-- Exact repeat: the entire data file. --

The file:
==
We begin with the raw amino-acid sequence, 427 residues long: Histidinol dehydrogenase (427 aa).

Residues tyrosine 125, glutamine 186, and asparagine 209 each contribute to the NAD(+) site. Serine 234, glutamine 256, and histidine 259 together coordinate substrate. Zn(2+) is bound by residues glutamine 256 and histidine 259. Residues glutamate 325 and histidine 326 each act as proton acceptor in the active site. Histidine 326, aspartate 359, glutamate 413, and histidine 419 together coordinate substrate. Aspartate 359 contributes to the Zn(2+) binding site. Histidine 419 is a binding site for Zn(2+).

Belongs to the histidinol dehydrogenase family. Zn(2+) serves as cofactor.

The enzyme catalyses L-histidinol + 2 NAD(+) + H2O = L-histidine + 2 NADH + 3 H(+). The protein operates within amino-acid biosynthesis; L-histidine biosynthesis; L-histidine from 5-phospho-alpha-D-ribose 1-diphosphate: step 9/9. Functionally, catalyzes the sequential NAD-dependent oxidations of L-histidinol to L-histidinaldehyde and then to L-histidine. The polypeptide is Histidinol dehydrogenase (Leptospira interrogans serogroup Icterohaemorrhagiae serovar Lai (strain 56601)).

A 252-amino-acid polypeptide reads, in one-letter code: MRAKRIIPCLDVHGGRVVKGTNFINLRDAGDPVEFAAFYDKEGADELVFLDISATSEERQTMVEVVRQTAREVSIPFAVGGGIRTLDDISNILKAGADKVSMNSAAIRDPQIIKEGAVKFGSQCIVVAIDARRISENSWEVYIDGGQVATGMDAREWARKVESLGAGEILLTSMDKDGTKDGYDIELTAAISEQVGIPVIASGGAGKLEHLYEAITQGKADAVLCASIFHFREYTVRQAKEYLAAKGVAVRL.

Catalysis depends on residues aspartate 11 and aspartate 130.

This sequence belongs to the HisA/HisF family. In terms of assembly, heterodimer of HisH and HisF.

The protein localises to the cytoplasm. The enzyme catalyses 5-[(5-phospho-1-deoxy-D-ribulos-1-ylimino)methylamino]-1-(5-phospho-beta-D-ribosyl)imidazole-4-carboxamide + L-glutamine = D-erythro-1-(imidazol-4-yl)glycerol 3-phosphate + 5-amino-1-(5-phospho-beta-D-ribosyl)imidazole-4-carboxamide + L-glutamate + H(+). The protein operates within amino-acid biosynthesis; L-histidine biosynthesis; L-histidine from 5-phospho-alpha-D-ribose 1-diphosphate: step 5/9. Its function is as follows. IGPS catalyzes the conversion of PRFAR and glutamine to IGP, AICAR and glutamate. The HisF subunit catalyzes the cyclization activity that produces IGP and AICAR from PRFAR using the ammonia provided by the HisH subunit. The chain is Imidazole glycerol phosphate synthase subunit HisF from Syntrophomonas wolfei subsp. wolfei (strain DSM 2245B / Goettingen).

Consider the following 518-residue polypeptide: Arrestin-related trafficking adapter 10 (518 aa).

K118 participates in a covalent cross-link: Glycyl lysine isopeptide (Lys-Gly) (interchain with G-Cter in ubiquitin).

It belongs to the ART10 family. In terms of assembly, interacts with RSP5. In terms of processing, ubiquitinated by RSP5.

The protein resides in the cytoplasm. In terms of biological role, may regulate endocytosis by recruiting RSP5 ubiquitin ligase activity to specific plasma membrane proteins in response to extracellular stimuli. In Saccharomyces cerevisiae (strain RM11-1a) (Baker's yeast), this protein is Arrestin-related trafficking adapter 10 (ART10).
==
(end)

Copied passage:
We begin with the raw amino-acid sequence, 427 residues long: Histidinol dehydrogenase (427 aa).

Residues tyrosine 125, glutamine 186, and asparagine 209 each contribute to the NAD(+) site. Serine 234, glutamine 256, and histidine 259 together coordinate substrate. Zn(2+) is bound by residues glutamine 256 and histidine 259. Residues glutamate 325 and histidine 326 each act as proton acceptor in the active site. Histidine 326, aspartate 359, glutamate 413, and histidine 419 together coordinate substrate. Aspartate 359 contributes to the Zn(2+) binding site. Histidine 419 is a binding site for Zn(2+).

Belongs to the histidinol dehydrogenase family. Zn(2+) serves as cofactor.

The enzyme catalyses L-histidinol + 2 NAD(+) + H2O = L-histidine + 2 NADH + 3 H(+). The protein operates within amino-acid biosynthesis; L-histidine biosynthesis; L-histidine from 5-phospho-alpha-D-ribose 1-diphosphate: step 9/9. Functionally, catalyzes the sequential NAD-dependent oxidations of L-histidinol to L-histidinaldehyde and then to L-histidine. The polypeptide is Histidinol dehydrogenase (Leptospira interrogans serogroup Icterohaemorrhagiae serovar Lai (strain 56601)).

A 252-amino-acid polypeptide reads, in one-letter code: MRAKRIIPCLDVHGGRVVKGTNFINLRDAGDPVEFAAFYDKEGADELVFLDISATSEERQTMVEVVRQTAREVSIPFAVGGGIRTLDDISNILKAGADKVSMNSAAIRDPQIIKEGAVKFGSQCIVVAIDARRISENSWEVYIDGGQVATGMDAREWARKVESLGAGEILLTSMDKDGTKDGYDIELTAAISEQVGIPVIASGGAGKLEHLYEAITQGKADAVLCASIFHFREYTVRQAKEYLAAKGVAVRL.

Catalysis depends on residues aspartate 11 and aspartate 130.

This sequence belongs to the HisA/HisF family. In terms of assembly, heterodimer of HisH and HisF.

The protein localises to the cytoplasm. The enzyme catalyses 5-[(5-phospho-1-deoxy-D-ribulos-1-ylimino)methylamino]-1-(5-phospho-beta-D-ribosyl)imidazole-4-carboxamide + L-glutamine = D-erythro-1-(imidazol-4-yl)glycerol 3-phosphate + 5-amino-1-(5-phospho-beta-D-ribosyl)imidazole-4-carboxamide + L-glutamate + H(+). The protein operates within amino-acid biosynthesis; L-histidine biosynthesis; L-histidine from 5-phospho-alpha-D-ribose 1-diphosphate: step 5/9. Its function is as follows. IGPS catalyzes the conversion of PRFAR and glutamine to IGP, AICAR and glutamate. The HisF subunit catalyzes the cyclization activity that produces IGP and AICAR from PRFAR using the ammonia provided by the HisH subunit. The chain is Imidazole glycerol phosphate synthase subunit HisF from Syntrophomonas wolfei subsp. wolfei (strain DSM 2245B / Goettingen).

Consider the following 518-residue polypeptide: Arrestin-related trafficking adapter 10 (518 aa).

K118 participates in a covalent cross-link: Glycyl lysine isopeptide (Lys-Gly) (interchain with G-Cter in ubiquitin).

It belongs to the ART10 family. In terms of assembly, interacts with RSP5. In terms of processing, ubiquitinated by RSP5.

The protein resides in the cytoplasm. In terms of biological role, may regulate endocytosis by recruiting RSP5 ubiquitin ligase activity to specific plasma membrane proteins in response to extracellular stimuli. In Saccharomyces cerevisiae (strain RM11-1a) (Baker's yeast), this protein is Arrestin-related trafficking adapter 10 (ART10).